Conscientious objection and abortion


Sir, –Wendy Chavkin (“A doctor must act like one – even around conscience and abortion”, Opinion & Analayis, October 23rd) says that it is a doctor’s duty to ensure that a patient gets care and she adds that a doctor should put the patient’s needs above his own. That is true, but it is also true that no doctor should be forced to act against his or her professional instincts.

When a patient requests any procedure, there are two reasons why a GP might be reluctant to become involved. The more common reason is that the GP doesn’t think, in his or her professional judgment, that the procedure is what is clinically best for the patient. The second, exceptionally rare reason is conscientious objection. In both instances, if patients are unhappy with the refusal, they can self-refer without difficulty to another GP down the road, without the first GP’s approval, consent, knowledge or involvement.

It overstates the power of GPs to suggest that a single GP can place such an insurmountable obstruction to any particular treatment that he or she cannot be bypassed and so must be forced by law to become involved against their will. – Yours, etc,



Co Wexford.

Sir, – Prof Wendy Chavkin argues that doctors have a “specific professional duty to put patients’ need first, above their own”.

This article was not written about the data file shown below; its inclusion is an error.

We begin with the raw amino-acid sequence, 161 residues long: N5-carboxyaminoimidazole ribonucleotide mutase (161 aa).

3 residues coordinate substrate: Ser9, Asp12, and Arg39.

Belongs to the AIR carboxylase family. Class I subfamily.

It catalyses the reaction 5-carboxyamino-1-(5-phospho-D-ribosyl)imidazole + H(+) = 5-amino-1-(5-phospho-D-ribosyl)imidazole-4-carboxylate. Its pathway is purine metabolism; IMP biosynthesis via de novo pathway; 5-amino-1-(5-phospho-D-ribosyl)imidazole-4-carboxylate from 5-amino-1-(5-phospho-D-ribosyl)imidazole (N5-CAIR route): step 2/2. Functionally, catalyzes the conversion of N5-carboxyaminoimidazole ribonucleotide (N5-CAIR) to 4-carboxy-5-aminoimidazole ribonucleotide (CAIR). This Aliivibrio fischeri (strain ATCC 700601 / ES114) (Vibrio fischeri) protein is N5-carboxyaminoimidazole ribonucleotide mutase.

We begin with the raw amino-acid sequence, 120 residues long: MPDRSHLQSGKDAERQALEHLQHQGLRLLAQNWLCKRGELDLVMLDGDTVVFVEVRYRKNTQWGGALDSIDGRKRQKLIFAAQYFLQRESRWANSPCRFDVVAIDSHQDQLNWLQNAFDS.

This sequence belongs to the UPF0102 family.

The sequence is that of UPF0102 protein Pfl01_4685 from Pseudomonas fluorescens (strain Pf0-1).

A conscientious objector would reply that there are two patients in a pregnancy, ie the mother and her child.

The doctor has a duty to care for both and, unless it is medically necessary to save the life of the mother, abortion is not healthcare precisely because it ends the life of one of the patients.

Prof Chavkin makes reference to the guidelines of the Irish Medical Council but these will soon become outdated as they were not written in the context of the liberal abortion regime that Minister for Health Simon Harris is proposing. A new scenario requires new and more rigorous safeguards for medical professionals who want to provide care for all their patients, including the unborn ones.

Any discussion about the regulation of conscientious objection must start from acknowledging that doctors do not object for some personal irrational belief but because they see abortion in contradiction with their professional duty to care. – Yours, etc,


Research Officer,

The Iona Institute,

Dublin 2.